The early development of the Carter Ink Company can be traced to the year 1858 when William Carter, a Boston paper dealer, began the sale of writing and copying ink as a side project. This ink – given the name Carter’s Combined – served as a significant innovation in ink-making in that it was not only tailored to the production of copies, but also useable as a general writing ink. Despite its early and important development, however, the production of this ink did not begin to significantly expand until the end of the Civil War. At this time, Carter’s son, John W. Carter, entered his father’s business with salesman J. P. Dinsmore and focused entirely on the manufacture and sale of William Carter’s inks. The success of these inks ultimately resulted in the younger Carter and J. P. Dinsmore occupying a separate office building in Boston and, after 1873, establishing the separate firm of Carter, Dinsmore, & Company (Stone, 1930).

By the late nineteenth century – following the retirement of Dinsmore and the untimely death of Carter – the firm was incorporated under the name of The Carter’s Ink Company. In 1909, the company had outgrown its factory in Boston and constructed a new plant on First Street in Cambridge. The new building, whose large electric signs quickly became Cambridge landmarks, included multiple floors of laboratories, storage tanks, and automatic machinery dedicated to the production of ink and ink-related products. The company experienced steady growth through the late nineteenth and early twentieth centuries, introducing such merchandise as photolibrary paste, stamp pads, carbons and ribbons for typewriters, a distinctive line of fountain pens, and several hundred formulations of writing fluids. By 1930, The Carter’s Ink Company, which employed over 500 people, had become one of the largest manufacturers of ink in the world (Stone, 1930).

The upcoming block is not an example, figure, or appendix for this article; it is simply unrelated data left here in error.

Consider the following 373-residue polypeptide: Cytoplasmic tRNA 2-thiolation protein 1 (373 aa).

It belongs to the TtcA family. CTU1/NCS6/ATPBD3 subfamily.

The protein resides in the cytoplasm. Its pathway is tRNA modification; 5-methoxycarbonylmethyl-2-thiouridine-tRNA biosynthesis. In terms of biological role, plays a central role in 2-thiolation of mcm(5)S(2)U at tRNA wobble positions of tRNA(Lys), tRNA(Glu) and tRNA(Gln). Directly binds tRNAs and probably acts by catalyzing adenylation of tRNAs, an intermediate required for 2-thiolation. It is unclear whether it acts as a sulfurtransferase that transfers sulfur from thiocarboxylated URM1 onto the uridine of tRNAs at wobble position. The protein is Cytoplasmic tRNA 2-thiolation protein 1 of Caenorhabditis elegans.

Throughout the 1940s, after having managed to survive both World Wars and the Great Depression, the company continued to experience steady success and growth. It not only founded several branch offices in major cities throughout the world, but also established a six-story branch factory in Montreal, Quebec (Stone, 1930). Living up to its motto that “there is nothing so good that it can’t be better,” the company relied heavily throughout its latter years on the introduction and manufacture of a variety of innovative products to sustain its business revenues (Stone, 1930, pg. 794; Faulkner & Faulkner, 2003, pg. 41). Despite this, by the 1970s, the company began to falter. After over 100 years in business, The Carter’s Ink Company was purchased in 1976 by the Dennison Manufacturing Company and moved to city of Waltham, Massachusetts (Faulkner & Faulkner, 2003; Maycock, 1988).